Charlie worked periodically on the block and realized there was a skull present. Unfortunately, the Chinese chisel had gone right through it, smashing the premaxillary bone, perhaps one of the most important clues to the animal's identification. “I decided to set this specimen aside until I could show it to someone who might confirm my suspicions,” he says.

Kenneth Carpenter, of the Denver Museum of Natural History, was one of several specialists who came by to see the huge eggs. “We wanted Ken to oversee the excavation of the tiny bones, so we loaded the specimen into the trunk of his car, and he drove away with it.” Charlie visited the laboratory at the museum over the next few months as Carpenter, and a group of volunteers he gathered, removed additional rock and uncovered the baby.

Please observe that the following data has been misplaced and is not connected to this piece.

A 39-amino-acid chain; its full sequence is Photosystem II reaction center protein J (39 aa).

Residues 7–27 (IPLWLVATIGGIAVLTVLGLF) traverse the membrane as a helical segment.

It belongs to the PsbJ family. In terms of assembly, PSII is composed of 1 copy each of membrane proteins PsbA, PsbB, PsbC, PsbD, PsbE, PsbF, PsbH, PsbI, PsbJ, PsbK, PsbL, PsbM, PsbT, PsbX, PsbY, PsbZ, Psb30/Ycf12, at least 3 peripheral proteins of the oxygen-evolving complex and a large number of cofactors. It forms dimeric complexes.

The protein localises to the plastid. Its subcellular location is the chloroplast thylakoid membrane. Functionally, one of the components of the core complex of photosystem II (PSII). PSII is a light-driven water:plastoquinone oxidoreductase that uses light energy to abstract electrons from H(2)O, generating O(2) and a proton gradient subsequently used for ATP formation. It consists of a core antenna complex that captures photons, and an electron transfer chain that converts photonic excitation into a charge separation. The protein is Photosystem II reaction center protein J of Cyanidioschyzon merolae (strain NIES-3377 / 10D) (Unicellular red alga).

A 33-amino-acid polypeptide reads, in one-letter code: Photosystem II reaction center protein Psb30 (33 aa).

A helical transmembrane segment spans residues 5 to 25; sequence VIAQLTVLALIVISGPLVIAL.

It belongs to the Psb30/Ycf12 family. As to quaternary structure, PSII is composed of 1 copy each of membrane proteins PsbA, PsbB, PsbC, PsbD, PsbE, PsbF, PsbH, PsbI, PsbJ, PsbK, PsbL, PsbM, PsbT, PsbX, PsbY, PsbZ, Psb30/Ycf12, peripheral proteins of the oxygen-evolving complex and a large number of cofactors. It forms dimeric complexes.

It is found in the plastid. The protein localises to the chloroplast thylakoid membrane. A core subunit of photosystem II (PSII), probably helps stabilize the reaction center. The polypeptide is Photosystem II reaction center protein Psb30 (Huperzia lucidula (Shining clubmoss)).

In September 1995 Charlie brought the infant home from its “rebirthing” in Denver and invited Canadian paleontologist Philip Currie to visit. Currie spent two days observing, probing, and taking notes, but he reserved judgment as to the dinosaur's identity. He needed more clues, a tooth or a claw, but none were found.

Charlie and Flo hired a professional preparator, David Burnham, to help continue cleaning and highlighting bones and shell to identify the dinosaur. “We worked together with microscopes and tiny chisels,” says Charlie. “During a month of continuous, careful microscopic preparation a small handful of matrix was removed grain by grain.”

Next Page

© 1996 National Geographic Society. All rights reserved.